poetry

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Laboring-Class Poets Online

Posted by Cole Crawford on June 20, 2017

Laboring-Class Poets Online is a database-driven website that aggregates biographical and bibliographical information about the more than 2,000 laboring-class poets who published between 1700 and 1900 and the texts they produced. It functions as a clearinghouse for data about poets from the lower classes who lived in the British Isles or in British colonies, and thereby helps demonstrate the importance of laboring-class writing to social and literary history.

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Eighteenth-Century Poetry Archive

Posted by Alexander Huber on May 1, 2016

The Eighteenth-Century Poetry Archive — ECPA — is a collaborative digital archive and research project devoted to the poetry of the long eighteenth century. Edited and annotated collaboratively, the growing ECPA corpus builds on the electronic texts created by the Text Creation Partnership from Gale’s Eighteenth Century Collections Online (ECCO). ECPA was founded and is edited by Alexander Huber, Bodleian Libraries, University of Oxford (editor of the Thomas Gray Archive).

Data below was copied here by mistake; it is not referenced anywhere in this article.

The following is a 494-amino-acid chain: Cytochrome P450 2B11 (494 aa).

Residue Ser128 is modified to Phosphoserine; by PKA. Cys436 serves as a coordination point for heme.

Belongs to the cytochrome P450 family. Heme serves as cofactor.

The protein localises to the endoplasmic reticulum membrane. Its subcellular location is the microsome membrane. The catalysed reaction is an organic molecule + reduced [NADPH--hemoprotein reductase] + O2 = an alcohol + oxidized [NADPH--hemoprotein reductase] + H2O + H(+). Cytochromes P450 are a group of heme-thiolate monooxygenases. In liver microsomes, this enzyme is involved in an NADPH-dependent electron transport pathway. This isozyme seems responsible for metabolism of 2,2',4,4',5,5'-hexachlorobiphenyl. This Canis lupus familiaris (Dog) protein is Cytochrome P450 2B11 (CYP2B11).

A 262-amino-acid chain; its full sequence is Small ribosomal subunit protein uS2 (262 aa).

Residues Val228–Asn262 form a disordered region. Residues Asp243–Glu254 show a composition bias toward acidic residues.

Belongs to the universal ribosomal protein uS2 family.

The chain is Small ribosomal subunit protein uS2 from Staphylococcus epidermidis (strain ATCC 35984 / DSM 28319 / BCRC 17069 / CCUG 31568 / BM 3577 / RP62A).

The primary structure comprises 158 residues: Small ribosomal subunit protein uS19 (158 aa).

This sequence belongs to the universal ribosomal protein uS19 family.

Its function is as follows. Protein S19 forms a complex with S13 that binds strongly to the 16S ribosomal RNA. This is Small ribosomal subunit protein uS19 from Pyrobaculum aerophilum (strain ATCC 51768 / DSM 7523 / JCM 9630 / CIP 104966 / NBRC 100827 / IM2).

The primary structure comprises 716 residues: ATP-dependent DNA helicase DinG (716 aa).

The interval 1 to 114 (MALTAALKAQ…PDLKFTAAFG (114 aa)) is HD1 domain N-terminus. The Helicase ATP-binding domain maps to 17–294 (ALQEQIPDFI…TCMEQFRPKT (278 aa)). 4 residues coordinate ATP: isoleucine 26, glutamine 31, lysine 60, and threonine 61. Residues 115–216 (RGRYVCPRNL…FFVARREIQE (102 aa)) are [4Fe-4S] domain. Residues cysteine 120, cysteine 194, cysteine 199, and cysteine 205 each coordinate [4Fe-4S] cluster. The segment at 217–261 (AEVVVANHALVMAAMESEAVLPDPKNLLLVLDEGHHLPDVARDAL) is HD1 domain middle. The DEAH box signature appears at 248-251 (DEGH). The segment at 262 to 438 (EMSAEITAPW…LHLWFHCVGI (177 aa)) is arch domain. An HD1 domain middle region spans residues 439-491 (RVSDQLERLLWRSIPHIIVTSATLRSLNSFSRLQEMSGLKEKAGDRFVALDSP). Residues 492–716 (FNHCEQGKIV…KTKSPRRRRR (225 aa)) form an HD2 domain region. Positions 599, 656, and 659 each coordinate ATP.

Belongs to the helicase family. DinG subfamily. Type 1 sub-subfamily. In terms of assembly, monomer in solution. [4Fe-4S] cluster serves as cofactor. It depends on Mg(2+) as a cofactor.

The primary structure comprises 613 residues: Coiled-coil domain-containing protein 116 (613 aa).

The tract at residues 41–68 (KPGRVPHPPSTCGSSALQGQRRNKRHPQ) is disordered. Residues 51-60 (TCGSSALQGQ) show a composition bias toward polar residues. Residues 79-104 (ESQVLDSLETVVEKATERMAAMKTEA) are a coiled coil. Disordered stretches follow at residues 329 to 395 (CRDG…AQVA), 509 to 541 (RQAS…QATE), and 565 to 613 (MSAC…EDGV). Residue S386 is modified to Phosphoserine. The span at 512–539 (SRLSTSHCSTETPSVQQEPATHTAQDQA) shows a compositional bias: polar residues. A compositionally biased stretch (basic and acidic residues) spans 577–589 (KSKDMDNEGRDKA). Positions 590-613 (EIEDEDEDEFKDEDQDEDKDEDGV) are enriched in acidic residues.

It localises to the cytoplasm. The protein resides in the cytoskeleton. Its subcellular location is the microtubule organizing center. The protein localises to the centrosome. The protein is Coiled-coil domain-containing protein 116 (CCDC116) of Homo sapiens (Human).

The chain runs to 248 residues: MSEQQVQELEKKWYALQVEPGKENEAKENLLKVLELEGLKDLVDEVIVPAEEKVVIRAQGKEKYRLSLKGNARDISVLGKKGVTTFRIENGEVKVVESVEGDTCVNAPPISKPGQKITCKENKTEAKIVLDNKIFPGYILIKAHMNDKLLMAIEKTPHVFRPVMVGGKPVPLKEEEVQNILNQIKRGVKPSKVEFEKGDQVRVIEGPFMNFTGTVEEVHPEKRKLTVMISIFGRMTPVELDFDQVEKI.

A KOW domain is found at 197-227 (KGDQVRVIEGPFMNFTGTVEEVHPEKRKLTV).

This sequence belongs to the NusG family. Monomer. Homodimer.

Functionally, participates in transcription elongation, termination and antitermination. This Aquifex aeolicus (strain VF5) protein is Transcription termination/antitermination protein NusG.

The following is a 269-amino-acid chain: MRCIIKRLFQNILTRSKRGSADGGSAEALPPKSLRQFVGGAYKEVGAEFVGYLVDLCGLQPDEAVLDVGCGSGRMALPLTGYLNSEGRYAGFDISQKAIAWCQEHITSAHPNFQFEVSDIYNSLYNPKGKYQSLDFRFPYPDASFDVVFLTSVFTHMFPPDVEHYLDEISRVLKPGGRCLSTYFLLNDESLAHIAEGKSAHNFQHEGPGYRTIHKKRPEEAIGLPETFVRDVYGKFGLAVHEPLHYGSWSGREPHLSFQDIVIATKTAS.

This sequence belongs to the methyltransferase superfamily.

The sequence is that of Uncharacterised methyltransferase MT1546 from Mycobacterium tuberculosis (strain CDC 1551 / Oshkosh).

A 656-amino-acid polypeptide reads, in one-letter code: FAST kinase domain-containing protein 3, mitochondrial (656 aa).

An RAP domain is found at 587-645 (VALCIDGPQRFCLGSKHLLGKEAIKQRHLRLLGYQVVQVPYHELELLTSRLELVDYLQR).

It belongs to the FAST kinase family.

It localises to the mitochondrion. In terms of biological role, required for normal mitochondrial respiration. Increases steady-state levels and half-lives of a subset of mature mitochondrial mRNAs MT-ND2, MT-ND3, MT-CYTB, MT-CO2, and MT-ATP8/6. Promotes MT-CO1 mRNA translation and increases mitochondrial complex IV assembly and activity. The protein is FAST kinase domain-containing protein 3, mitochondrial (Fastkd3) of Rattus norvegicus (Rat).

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MARGENTO: Poetry Computational Graphs

Posted by Chris Tanasescu... on March 16, 2015

The SSHRC (Social Sciences and Humanities Research Council) awarded project Poetry Computational Graphs aims to read, categorize, classify, and analyze poetry by means of computer programming and graph theory applications.

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Thomas Gray Archive

Posted by Alexander Huber on November 13, 2012

The Thomas Gray Archive is a fully browseable, searchable and annotated digital archive of the life and works of Thomas Gray (1716-1771), one of the most versatile 18th-century poets. The Archive aims to make Gray's work accessible to scholars, teachers, students, and the general reader. It provides access to high quality primary sources and secondary materials and constitutes a networked effort of institutions and individuals engaged in making Gray's works available digitally, thus partaking in and benefiting from collaborative scholarship online.

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Edna St. Vincent Millay Personal Library Catalog

Posted by Amanda French on December 1, 2011

When Edna St. Vincent Millay died in 1950, her sister Norma moved in to her home, called Steepletop, in Austerlitz, NY. Ever since 1950, Millay's personal library has remained relatively undisturbed. Over the years, one or two casual inventories of the books were made, but they are filled with errors, and they've never been published nor put into digital form. This project aims to create an accurate digital catalog of the library and to record as much as possible of the inscriptions and marginalia in the works.